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Key findings
  • Basotho see gender-based violence (GBV) as the most important women’s-rights issue that the government and society must address.
  • A majority (53%) of citizens say violence against women is a “somewhat common” (28%) or “very common” (25%) occurrence in their community.
  • More than eight in 10 (85%) Basotho say it is “never” justified for a man to physically discipline his wife. About two in 10 think it is “sometimes” (11%) or “always” (4%) justified.
  • Almost six in 10 respondents (56%) consider it “somewhat likely” (29%) or “very likely” (27%) that a woman will be criticised or harassed if she reports gender-based violence to the authorities.
  • A slim majority (53%) of Basotho say domestic violence should be treated as a criminal matter rather than as a private matter to be resolved within the family.

Gender-based violence (GBV) is a reality for many women in Lesotho. The Police Child and Gender Protection Unit reports that from January through July 2022, there have been 184 sexual offences and 45 assault cases perpetrated against women. In 2021, at least 47% of women murdered in Lesotho were killed by their intimate partners (Mongoshi, 2021). GBV is a serious threat to the nation both developmentally and economically, recognised as one of the drivers of HIV in a country that has the third-highest prevalence rate in the world at 23.2% (UNAIDS, 2021).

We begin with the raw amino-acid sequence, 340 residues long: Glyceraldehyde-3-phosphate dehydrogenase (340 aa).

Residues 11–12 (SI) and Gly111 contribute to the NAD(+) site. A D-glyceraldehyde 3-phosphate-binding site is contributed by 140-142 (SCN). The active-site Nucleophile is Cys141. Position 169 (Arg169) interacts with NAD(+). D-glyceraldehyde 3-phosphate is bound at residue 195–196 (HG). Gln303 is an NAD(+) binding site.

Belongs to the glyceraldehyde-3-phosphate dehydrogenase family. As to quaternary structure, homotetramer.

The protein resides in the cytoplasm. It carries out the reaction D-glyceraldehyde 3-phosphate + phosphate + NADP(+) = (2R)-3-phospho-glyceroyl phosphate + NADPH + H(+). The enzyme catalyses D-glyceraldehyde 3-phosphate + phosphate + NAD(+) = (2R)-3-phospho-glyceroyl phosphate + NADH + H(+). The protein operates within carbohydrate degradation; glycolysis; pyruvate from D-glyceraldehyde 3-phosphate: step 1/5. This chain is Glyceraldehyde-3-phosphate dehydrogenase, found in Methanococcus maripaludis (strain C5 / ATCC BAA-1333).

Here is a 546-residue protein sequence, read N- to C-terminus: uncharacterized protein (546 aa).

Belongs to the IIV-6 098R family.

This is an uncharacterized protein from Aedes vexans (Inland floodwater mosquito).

The Gender-Based Violence Indicators Study by Gender Links (2015) reported that 86% of women and 40% of men in Lesotho experienced some form of violence in their lifetime, and that a majority of victims do not report the violence to the police or seek medical attention or legal recourse. Among barriers to reporting, the study identified survivor stigmatisation by the community, feelings of shame, inadequate police response to victims, and the belief that domestic violence is a private matter not to be discussed with strangers. A study by the Commonwealth (2020) reported that about one-third of women in Lesotho suffer sexual or physical violence in their lifetime and that GBV costs the country 5.5% of its gross domestic product in lost income and expenses associated with medical, legal, and police support.

Activists blame patriarchy for fuelling GBV in the country (Sello, 2021). Despite the Sexual Offences Act (2003) and the Married Persons Act (2006) providing for equal rights for men and women in marriage, the Customary Law subordinating women to men is still very much part of society in Lesotho. In June 2022, the Upper House passed the Counter Domestic Violence Bill 2021, but critics say policing and judicial responses will also need to be strengthened to reduce the country’s GBV problem (Chikowore, 2022).

This dispatch reports on a special survey module included in the Afrobarometer Round 9 (2021/2022) questionnaire to explore Africans’ experiences and perceptions of GBV.

In Lesotho, most citizens say physical force is never justified to discipline women. But they say that gender-based violence is a common occurrence and constitutes the most important women’s-rights issue that the government and the country must address.

A majority of Basotho believe that the police are likely to take GBV cases seriously and that GBV should be treated as a criminal rather than a private matter.

Libuseng Malephane

Libuseng Malephane is the national investigator for Lesotho.